re: On the subtleties of OOP VIEW POST

FULL DISCUSSION
 

A painful lesson that every Java developer learns is that subclassing and equality are a dangerous mix.

One defensive measure is not to use 'instanceof' in non-final equals method, because any use of instanceof will be asymmetric if subclassed. You can enforce symmetry by doing an exact class comparison —this.getClass() == other.getClass() — instead, which is what most tool-generated equals methods end up doing. This code also acts as a clear warning to developers: "equality does not survive subclassing".

However, this still leads to the same problem that broke your program, because two things that are otherwise indistinguishable when treated as type A (and thus should be equal) remain not equal to each other, because one is secretly of type B.

The fault ultimately lies in Java's concept of universal equality; the idea that there is a coherent concept of equality that transcends the types of the things being compared. The problem is that there is no such thing as coherent universal equality (for the reasons we've discovered above), but it's often really convenient to pretend there is. It's one of those places in Java where simplicity of interface was favoured over correctness of implementation, leaving behind a lot of pitfalls for developers.

Outside of the enforced requirement of universal equality, there's no real reason that Pair<A, B> shouldn't be a supertype of Triple<A, B, C>. Every sensible operation you can perform on a pair can be unambiguously projected onto a triple, so the latter should be substitutable for the former.

A fix for this would be to introduce a concept of equality in which the meaning of equality depends on the type of the comparison (similar to how you can supply a comparator when sorting). You could then express concepts like "A equals B as pairs", "A equals B as triples" or "A equals B as object references" distinctly and unambiguously.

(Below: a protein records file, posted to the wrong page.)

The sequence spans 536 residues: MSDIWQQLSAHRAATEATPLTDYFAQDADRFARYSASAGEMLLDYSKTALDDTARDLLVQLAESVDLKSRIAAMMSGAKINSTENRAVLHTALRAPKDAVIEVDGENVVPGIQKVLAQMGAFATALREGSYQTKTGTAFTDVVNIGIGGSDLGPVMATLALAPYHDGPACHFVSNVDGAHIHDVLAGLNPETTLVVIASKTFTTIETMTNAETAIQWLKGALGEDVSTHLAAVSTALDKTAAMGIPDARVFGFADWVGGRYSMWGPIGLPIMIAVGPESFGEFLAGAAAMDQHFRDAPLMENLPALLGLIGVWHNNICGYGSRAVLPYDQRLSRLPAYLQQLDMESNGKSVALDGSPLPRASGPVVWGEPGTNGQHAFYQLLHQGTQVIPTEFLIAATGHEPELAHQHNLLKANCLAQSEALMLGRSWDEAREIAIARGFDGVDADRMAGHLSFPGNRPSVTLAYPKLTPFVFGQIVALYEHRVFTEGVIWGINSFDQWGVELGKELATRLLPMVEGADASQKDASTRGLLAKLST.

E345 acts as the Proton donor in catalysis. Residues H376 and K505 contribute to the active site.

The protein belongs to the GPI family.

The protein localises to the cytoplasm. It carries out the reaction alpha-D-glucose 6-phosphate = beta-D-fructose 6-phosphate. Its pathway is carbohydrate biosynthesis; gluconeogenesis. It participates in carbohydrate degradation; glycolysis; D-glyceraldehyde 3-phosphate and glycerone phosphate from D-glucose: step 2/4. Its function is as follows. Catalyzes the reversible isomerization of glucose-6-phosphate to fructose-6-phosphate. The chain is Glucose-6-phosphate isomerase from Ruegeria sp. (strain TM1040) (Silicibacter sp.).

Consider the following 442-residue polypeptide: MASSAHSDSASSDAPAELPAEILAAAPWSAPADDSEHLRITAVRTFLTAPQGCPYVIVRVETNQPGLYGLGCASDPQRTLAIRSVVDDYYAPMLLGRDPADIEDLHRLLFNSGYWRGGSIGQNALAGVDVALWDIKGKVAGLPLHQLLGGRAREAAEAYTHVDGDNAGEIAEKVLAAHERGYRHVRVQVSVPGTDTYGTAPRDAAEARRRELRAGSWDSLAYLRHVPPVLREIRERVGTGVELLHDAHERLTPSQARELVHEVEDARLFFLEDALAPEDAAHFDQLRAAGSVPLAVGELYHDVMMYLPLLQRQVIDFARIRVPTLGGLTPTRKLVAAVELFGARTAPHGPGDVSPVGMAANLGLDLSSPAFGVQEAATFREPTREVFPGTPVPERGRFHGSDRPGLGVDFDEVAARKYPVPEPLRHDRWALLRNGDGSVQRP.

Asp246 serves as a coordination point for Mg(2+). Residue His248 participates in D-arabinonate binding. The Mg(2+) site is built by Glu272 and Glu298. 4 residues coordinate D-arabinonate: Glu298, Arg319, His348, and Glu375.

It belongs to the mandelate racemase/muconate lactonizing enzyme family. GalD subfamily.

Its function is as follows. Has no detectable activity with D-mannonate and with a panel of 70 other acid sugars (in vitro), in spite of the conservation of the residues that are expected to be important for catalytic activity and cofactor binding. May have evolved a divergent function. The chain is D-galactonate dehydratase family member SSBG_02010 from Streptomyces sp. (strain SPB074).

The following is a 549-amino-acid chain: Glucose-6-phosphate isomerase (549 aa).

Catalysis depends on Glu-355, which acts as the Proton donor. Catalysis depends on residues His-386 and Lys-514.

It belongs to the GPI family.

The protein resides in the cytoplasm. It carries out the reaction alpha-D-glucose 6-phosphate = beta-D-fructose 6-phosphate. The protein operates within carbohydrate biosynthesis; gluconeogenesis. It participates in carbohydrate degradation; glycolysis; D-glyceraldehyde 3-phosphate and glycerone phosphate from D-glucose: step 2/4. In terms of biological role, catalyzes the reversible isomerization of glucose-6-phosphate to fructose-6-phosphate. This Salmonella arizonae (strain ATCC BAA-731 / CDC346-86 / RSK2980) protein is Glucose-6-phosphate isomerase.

First of all, thanks for the elaborate comment!

I totally agree that universal equality is difficult (if not impossible) to truly achieve. In my opinion, the Java designers did the best they could without totally going overboard with it. It is a huge improvement over what other languages do, Javascript for example has no real notion of equality other than reference equality (plus, interestingly, specific equalities for built-in types such as strings). But that is another matter entirely.

I think that, strictly speaking, a mathematician would disagree with the statement that a triple "is" a pair. However, a triple can be projected to a pair.

The best solution in this case is the one you outlined. Have Pair and Triple as independent classes (no inheritance) and let Triple have a method asPair that projects the triple to its first two entries, producing a new Pair. Also, Pair could have a toTriple(C third) method. This is also the mathematically correct way of doing it. Doing an "implicit projection" of the triple to the first two entries is questionable practice at best and dangerous at worst (as my example above has shown).

Oh, and Object#equals(...) is only getting started here. Things can get really hairy really quickly if we also add JDK Dynamic Proxies into the mix. The example I presented is really just the tip of the iceberg. My intention was to highlight how important it is to read the JavaDoc before implementing a method, and to focus on actual semantics rather than mere syntax.

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